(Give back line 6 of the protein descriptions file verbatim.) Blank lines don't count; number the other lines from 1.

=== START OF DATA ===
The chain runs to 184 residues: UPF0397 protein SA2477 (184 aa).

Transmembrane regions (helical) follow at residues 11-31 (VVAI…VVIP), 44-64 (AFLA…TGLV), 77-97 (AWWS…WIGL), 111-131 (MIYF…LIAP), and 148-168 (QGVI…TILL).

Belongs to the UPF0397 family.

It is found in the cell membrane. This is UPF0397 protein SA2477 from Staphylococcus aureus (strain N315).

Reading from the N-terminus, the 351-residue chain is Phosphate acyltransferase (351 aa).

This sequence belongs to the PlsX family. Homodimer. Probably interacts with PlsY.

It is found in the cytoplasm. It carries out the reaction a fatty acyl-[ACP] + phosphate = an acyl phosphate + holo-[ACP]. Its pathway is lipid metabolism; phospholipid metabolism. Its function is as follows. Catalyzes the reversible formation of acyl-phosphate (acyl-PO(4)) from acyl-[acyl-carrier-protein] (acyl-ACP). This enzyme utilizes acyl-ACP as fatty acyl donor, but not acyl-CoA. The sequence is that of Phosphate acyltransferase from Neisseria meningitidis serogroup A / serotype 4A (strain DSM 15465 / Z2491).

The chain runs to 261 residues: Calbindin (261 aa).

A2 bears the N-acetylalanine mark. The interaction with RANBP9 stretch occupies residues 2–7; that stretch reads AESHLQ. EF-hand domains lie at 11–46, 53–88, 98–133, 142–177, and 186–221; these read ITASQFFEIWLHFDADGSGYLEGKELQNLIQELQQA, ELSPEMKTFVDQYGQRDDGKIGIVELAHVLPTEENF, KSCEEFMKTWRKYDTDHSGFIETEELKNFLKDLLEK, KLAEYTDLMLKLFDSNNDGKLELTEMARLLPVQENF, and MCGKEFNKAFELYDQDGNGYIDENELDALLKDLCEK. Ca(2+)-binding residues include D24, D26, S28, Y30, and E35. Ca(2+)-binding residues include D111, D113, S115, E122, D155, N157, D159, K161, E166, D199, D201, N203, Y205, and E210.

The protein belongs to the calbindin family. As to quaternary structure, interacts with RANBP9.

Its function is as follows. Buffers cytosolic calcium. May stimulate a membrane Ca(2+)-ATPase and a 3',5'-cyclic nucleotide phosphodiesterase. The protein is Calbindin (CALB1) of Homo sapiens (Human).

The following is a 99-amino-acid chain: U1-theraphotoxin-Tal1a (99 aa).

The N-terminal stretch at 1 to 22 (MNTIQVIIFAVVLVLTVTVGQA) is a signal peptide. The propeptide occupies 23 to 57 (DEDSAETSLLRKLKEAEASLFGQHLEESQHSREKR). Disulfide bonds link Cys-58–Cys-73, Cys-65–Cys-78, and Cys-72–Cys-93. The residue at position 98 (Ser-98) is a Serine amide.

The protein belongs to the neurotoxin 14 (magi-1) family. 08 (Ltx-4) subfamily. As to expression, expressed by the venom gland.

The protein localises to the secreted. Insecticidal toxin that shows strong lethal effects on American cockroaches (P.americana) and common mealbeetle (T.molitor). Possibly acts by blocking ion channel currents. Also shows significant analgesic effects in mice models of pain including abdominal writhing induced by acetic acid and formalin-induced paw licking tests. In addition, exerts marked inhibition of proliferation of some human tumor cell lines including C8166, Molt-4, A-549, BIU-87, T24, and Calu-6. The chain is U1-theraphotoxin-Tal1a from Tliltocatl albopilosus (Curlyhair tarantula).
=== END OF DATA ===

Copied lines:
This sequence belongs to the PlsX family. Homodimer. Probably interacts with PlsY.